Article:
You studied Graphic Design in the Fine Arts Department of Bilkent University and then received you MFA in Illustration Practice at the Maryland Institute College of Art, Baltimore. How did your MFA courses help shape your work? What kind of experiences you’ve been through finding yourself in the world of contemporary art? 

After graduating from the department of Graphic Design, with a first class honors degree, I created illustrations for journals such as Sabitfikir, Bantmag and Trendsetter for 1-2 years. I also illustrated childrens’ books for Can Publishing House. Afterwards, I completed my master's degree at the Maryland Institute College of Art (MICA), where I studied on a Fulbright scholarship. Before I went to MICA, my whole goal in life had been to be a really good children book illustrator. The full name of the department I was studying at MICA was "Illustration Practice" where I learned that the illustration does not exist only in two dimensions, as GIFs, kinetic sculptures and toys are also included in the practice. I think that this shift in my mind about illustration shaped my art and freed me from most of my limitations.

Which cities have you lived in before? And how did it affect your art practice?

I have lived in Marmaris- Muğla, Ankara, İstanbul, San Diego and Baltimore. I was born in Marmaris and raised in Marmaris until I went to college. I learned to respect nature in Marmaris and I believe primitive and naive part of my art comes from my childhood and nature in Marmaris. Ankara is where my intellectual background was shaped. Ankara taught me order and research. In Istanbul, I learnt chaos, diversity and pain. Istanbul has deepened the emotions in my artwork conveying and amplifying the meanings behind it. Lastly, Baltimore taught me to protest, to object, tolerance, acceptance and feminism. 

The figures in the visuals you create are playful creatures that seem to be dancing or floating. How do you describe these figures? How does movement function in your work?

With my illustrations, I attempt to create a language that may not necessarily imitate real life's supposed appearances, which entertain and alienate individuals from their own existences, instead I create figures that have a humanistic, and sensitive approach without any specific race, social status, sexual orientations or qualifiers of beauty. Yes, I think they are playful with their movement and colors but they are also floating in space with their calm, soft, and serene expressions.

Animation is the art of motion. When I started creating animations for the first time, I tried to achieve the naive, sketched, flawed, more improvised nature of my illustrations to transfer the "imperfect" style in my drawings to animations, I try to create movements as if they are not finished, as if they are shaking, as if they are self-investigating.

When I imagine how the character I created will move, it always helps me deepen my feelings and ideas about the character. In order to animate it, I need to decide what the personality of the character is and how it affects its movements.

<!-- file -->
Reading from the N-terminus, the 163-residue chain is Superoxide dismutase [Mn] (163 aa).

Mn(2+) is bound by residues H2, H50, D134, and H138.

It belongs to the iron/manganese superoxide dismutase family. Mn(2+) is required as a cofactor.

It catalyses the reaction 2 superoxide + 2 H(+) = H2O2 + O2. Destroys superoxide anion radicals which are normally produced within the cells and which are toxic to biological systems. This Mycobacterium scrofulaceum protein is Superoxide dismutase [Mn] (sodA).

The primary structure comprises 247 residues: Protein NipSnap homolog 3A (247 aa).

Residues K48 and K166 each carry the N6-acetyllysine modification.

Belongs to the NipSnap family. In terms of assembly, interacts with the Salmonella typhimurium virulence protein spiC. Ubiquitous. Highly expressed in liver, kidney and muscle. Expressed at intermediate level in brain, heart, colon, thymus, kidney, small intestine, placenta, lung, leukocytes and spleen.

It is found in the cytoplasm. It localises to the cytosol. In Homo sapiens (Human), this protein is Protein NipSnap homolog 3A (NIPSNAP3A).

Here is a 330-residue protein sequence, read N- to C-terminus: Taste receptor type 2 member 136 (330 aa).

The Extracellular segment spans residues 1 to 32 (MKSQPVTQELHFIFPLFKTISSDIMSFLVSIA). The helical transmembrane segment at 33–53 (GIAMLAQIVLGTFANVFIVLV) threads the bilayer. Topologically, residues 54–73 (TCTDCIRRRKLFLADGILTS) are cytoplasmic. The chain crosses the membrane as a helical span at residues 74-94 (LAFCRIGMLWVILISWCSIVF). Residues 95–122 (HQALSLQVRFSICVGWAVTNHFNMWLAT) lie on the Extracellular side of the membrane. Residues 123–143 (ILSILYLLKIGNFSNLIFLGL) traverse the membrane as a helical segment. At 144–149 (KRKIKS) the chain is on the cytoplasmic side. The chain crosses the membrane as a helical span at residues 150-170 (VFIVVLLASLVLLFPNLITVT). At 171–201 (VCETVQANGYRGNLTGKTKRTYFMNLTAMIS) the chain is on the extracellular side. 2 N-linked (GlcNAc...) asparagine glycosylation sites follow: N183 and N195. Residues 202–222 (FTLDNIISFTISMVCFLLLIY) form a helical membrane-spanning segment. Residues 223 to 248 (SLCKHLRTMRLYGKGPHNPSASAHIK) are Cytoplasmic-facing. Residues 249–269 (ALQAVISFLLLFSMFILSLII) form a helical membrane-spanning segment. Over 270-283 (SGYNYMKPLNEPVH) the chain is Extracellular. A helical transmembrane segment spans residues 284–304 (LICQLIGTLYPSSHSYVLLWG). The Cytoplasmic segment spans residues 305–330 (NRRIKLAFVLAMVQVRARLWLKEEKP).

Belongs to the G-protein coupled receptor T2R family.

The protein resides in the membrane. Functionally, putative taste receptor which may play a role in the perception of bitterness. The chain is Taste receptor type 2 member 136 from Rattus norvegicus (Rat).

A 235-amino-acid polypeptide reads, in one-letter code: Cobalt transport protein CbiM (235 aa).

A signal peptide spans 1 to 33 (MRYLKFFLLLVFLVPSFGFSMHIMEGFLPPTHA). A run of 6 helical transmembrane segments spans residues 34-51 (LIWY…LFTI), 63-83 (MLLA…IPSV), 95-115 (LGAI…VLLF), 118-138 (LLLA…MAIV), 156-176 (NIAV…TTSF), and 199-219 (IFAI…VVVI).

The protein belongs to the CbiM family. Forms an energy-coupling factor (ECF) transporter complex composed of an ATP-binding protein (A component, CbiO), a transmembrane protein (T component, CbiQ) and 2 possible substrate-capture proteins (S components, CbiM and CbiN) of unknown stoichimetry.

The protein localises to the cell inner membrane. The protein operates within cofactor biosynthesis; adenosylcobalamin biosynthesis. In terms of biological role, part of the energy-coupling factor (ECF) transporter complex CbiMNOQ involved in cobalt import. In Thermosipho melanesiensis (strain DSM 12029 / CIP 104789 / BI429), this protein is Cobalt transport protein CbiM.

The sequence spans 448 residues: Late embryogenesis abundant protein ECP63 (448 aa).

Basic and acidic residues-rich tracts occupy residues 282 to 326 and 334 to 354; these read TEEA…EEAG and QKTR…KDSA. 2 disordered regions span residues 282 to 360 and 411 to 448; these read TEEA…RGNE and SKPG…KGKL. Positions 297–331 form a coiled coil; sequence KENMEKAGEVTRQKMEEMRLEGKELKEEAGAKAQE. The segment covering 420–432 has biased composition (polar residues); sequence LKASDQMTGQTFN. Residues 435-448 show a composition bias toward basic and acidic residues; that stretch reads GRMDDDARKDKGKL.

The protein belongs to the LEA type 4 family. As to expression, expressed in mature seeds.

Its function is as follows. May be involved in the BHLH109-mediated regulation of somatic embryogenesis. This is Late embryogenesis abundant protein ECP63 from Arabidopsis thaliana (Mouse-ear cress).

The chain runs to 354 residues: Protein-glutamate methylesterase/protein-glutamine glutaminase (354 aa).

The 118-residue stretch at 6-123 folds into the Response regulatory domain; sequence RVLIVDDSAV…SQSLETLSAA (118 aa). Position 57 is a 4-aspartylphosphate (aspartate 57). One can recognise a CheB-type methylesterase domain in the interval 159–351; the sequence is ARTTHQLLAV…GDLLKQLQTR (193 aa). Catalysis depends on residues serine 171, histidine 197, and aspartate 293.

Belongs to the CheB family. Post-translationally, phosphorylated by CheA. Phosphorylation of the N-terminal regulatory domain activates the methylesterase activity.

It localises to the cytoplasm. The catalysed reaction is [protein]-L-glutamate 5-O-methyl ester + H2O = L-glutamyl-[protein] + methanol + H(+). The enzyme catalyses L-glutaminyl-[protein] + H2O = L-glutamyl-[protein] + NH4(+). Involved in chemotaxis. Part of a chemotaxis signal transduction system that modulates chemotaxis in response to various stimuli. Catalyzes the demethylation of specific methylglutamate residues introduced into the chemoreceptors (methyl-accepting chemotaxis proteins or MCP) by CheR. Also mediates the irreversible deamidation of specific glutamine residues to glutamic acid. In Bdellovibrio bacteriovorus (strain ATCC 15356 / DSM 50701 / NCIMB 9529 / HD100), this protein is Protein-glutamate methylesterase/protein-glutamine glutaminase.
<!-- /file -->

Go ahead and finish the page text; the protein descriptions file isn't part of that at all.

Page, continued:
Can you give us an overview of the development of your art practice over the years. Is there any memorable project/exhibition(s) that you regard as a milestone in you artistic journey?

When I was studying at MICA, I have met Paul Mirel who was a visiting engineer from NASA. He was teaching electronics and Arduino to art students. At high school, my focus was science and I have always loved physics. And thanks to Paul, I finally found a way to combine my art and science. After I took his class, everything changed for me, I even shaped my graduation exhibition “Negative Pleasure” around the techniques and technology I learnt from him.

How does AR technologies impact your work? Can you talk about the IG face filters that you create?

Augmented reality adds digital content and information onto the physical world we are observing. Augmented reality viewed with smart devices adds new layers to the pieces we see with our naked eyes. For instance, the “PMS” exhibition I curated was an augmented reality exhibition. There were posters created by woman artists about premenstrual syndrome. Thanks to AR technology, personal sincere experiences of women suffering this syndrome can be discovered not only in 2D static poster formats but also in the multi-layered world of augmented reality. It almost reveals another reality, a hidden gem.

Filters use AR technologies, and when they first appeared on Instagram I got super excited about creating them. After I thought more and more, they affected me on a philosophical level as well. The French philosopher Maurice Merleau-Ponty claims that the painter changes the world into paintings by lending their body to the world. This idea has always affected me as an artist. When I thought about that idea in the context of filter, I realized that now with filters not only do artists have this opportunity but the users of the filters have the chance to become an art as well.

Filters give new make-up, costumes, and physical appearances and even new identities to the user. It creates new alter egos that you can choose from. What struck me most about the filters is the performative side of the filters. Filters are nothing without the user, they live with the people using them, and changing drastically with the mood, usage and the movements of the user. They are ephemeral, re-born each time when a new user uses them.

Do you collect any objects as an artist?

I have been collecting vintage kinetic toys for the last ten years. Since then, I have started creating kinetic toys and sculptures. At first I collected them to learn from the mechanics of the toys. In time, it has become one of my obsessions.

And also I love collecting limited edition prints. It started after I earned my master’s. Everyone in my class traded their own prints with each other. I also collected a lot of print from comics, art and zine festivals.

Do you engage in collaborative practices from different disciplines, such as writers?

It gives me great pleasure to visualize the words of other people, to try to understand their minds and to create images by filtering what is given from my socio-cultural codes. Writing and painting in picture books deepens the experience of the reader with the book, both with the same importance of assertions and nuances as well as creating different layers. Although not every slice can reveal itself for the first time, this lack of disclosure causes new pleasures that may arise when the reader looks over the book again.